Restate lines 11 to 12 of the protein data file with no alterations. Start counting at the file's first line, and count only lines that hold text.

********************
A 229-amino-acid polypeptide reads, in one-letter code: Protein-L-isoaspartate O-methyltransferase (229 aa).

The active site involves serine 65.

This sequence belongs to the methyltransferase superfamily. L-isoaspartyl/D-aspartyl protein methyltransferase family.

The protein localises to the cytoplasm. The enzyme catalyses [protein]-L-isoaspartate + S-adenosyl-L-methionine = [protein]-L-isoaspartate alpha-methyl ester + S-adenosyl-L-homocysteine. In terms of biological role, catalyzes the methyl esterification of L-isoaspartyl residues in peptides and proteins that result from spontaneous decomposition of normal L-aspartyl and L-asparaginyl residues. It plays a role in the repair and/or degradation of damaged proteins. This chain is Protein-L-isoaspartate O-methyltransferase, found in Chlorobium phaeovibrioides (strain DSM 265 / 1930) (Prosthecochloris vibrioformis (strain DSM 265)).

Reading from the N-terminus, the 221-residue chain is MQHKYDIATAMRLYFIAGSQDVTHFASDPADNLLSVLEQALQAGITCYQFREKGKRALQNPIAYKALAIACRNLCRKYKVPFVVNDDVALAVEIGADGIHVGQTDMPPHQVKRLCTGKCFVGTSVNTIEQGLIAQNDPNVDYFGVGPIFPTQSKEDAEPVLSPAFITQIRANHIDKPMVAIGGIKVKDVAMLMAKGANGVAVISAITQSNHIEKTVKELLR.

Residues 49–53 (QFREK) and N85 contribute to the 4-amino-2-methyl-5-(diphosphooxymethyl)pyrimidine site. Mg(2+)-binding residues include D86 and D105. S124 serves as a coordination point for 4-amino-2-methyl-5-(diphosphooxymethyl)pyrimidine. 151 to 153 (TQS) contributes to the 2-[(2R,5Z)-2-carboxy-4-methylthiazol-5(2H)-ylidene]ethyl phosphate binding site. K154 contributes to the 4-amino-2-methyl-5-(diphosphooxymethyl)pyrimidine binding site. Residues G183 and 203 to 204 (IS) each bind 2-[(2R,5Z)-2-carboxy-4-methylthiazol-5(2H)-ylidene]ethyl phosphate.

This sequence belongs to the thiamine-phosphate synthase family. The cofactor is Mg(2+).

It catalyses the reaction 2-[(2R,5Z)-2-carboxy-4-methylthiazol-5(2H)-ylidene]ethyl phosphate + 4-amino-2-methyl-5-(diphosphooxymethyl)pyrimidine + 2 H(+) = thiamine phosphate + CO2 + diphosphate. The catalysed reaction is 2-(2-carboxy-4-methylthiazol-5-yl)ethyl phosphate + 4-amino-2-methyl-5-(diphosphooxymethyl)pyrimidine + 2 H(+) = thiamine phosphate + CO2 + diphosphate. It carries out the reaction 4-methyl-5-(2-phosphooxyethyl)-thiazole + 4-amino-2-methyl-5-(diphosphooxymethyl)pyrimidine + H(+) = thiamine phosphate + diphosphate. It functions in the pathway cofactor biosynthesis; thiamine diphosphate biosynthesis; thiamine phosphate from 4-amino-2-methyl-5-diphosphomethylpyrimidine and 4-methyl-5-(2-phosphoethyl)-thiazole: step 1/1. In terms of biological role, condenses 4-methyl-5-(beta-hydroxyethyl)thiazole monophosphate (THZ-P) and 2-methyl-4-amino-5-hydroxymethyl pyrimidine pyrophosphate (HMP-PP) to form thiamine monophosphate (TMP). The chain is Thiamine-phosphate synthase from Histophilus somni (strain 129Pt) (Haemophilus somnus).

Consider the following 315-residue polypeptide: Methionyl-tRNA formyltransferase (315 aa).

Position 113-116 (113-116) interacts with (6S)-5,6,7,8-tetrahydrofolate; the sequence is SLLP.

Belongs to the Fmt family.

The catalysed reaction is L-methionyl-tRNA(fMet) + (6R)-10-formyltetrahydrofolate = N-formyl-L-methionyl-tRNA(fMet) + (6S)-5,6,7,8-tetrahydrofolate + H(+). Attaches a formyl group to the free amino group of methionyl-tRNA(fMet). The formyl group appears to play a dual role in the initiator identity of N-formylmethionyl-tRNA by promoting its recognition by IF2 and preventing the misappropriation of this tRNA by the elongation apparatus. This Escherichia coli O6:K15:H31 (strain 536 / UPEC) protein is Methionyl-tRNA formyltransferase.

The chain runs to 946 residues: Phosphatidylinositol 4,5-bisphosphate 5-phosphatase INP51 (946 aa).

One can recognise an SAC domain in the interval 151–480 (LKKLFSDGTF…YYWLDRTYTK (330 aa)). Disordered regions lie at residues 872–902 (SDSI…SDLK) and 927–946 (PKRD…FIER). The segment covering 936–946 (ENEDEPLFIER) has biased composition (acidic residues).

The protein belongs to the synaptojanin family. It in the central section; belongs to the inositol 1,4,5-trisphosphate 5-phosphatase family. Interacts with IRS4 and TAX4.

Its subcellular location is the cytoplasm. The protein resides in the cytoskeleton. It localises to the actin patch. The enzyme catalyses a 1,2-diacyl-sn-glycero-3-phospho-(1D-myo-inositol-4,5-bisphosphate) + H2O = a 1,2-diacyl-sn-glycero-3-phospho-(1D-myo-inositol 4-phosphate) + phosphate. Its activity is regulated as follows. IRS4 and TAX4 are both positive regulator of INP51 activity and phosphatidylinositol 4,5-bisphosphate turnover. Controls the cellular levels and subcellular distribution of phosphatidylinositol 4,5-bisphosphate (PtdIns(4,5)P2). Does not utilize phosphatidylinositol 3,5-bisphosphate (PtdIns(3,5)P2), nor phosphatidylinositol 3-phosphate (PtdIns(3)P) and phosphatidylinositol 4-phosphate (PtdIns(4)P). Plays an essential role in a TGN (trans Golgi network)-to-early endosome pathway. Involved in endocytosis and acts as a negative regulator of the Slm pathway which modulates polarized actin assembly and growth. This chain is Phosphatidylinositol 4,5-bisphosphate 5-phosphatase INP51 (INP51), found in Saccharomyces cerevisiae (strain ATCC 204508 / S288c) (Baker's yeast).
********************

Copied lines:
Belongs to the Fmt family.

The catalysed reaction is L-methionyl-tRNA(fMet) + (6R)-10-formyltetrahydrofolate = N-formyl-L-methionyl-tRNA(fMet) + (6S)-5,6,7,8-tetrahydrofolate + H(+). Attaches a formyl group to the free amino group of methionyl-tRNA(fMet). The formyl group appears to play a dual role in the initiator identity of N-formylmethionyl-tRNA by promoting its recognition by IF2 and preventing the misappropriation of this tRNA by the elongation apparatus. This Escherichia coli O6:K15:H31 (strain 536 / UPEC) protein is Methionyl-tRNA formyltransferase.